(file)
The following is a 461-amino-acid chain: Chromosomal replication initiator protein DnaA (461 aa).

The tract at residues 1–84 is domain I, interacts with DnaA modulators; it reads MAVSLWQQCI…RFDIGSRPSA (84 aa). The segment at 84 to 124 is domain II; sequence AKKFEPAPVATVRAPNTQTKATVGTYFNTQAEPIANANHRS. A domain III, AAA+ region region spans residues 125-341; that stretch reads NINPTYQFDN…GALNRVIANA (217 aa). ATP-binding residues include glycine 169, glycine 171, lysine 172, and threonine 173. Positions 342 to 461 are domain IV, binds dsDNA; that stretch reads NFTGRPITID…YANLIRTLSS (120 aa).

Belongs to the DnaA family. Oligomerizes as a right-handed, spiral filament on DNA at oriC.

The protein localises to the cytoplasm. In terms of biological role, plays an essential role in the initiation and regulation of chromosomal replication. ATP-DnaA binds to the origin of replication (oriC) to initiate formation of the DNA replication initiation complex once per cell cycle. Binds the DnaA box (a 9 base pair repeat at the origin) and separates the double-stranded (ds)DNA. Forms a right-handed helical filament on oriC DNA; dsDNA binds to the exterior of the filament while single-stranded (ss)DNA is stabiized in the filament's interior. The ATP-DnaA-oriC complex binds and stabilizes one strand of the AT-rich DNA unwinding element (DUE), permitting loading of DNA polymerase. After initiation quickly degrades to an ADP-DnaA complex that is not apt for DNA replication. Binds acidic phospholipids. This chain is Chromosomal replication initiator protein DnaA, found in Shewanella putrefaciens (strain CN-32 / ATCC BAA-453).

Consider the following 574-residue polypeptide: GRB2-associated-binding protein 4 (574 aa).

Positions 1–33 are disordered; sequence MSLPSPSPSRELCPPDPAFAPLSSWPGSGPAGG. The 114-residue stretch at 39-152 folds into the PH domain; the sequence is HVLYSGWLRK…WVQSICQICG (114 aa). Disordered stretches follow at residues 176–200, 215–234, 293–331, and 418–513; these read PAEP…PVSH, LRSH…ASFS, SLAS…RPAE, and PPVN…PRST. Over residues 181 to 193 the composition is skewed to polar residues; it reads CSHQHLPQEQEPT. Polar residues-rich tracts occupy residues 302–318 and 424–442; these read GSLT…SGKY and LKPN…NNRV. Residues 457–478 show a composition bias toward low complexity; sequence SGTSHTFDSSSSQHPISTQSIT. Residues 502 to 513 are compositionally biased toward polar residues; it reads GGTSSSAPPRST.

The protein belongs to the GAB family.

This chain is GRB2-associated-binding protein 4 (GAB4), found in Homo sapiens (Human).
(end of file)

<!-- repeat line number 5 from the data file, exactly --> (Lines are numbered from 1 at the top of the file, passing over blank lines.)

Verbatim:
Consider the following 574-residue polypeptide: GRB2-associated-binding protein 4 (574 aa).